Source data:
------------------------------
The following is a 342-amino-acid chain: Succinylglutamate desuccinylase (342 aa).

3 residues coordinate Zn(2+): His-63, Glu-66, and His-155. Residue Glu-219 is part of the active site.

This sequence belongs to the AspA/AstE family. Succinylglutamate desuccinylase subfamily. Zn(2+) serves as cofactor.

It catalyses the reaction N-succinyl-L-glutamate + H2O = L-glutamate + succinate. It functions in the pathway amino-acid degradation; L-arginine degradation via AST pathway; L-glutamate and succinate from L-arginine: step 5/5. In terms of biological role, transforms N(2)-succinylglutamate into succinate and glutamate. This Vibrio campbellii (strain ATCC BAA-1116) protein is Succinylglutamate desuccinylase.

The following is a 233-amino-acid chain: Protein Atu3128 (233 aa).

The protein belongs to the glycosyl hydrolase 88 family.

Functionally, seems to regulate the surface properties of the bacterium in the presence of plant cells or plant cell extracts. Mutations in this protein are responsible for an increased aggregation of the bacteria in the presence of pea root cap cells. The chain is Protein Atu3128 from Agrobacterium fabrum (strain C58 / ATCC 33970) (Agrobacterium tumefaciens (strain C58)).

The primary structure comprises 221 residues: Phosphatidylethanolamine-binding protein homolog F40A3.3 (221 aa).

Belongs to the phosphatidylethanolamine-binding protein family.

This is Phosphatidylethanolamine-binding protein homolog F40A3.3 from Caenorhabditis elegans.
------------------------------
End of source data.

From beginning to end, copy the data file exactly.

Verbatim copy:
The following is a 342-amino-acid chain: Succinylglutamate desuccinylase (342 aa).

3 residues coordinate Zn(2+): His-63, Glu-66, and His-155. Residue Glu-219 is part of the active site.

This sequence belongs to the AspA/AstE family. Succinylglutamate desuccinylase subfamily. Zn(2+) serves as cofactor.

It catalyses the reaction N-succinyl-L-glutamate + H2O = L-glutamate + succinate. It functions in the pathway amino-acid degradation; L-arginine degradation via AST pathway; L-glutamate and succinate from L-arginine: step 5/5. In terms of biological role, transforms N(2)-succinylglutamate into succinate and glutamate. This Vibrio campbellii (strain ATCC BAA-1116) protein is Succinylglutamate desuccinylase.

The following is a 233-amino-acid chain: Protein Atu3128 (233 aa).

The protein belongs to the glycosyl hydrolase 88 family.

Functionally, seems to regulate the surface properties of the bacterium in the presence of plant cells or plant cell extracts. Mutations in this protein are responsible for an increased aggregation of the bacteria in the presence of pea root cap cells. The chain is Protein Atu3128 from Agrobacterium fabrum (strain C58 / ATCC 33970) (Agrobacterium tumefaciens (strain C58)).

The primary structure comprises 221 residues: Phosphatidylethanolamine-binding protein homolog F40A3.3 (221 aa).

Belongs to the phosphatidylethanolamine-binding protein family.

This is Phosphatidylethanolamine-binding protein homolog F40A3.3 from Caenorhabditis elegans.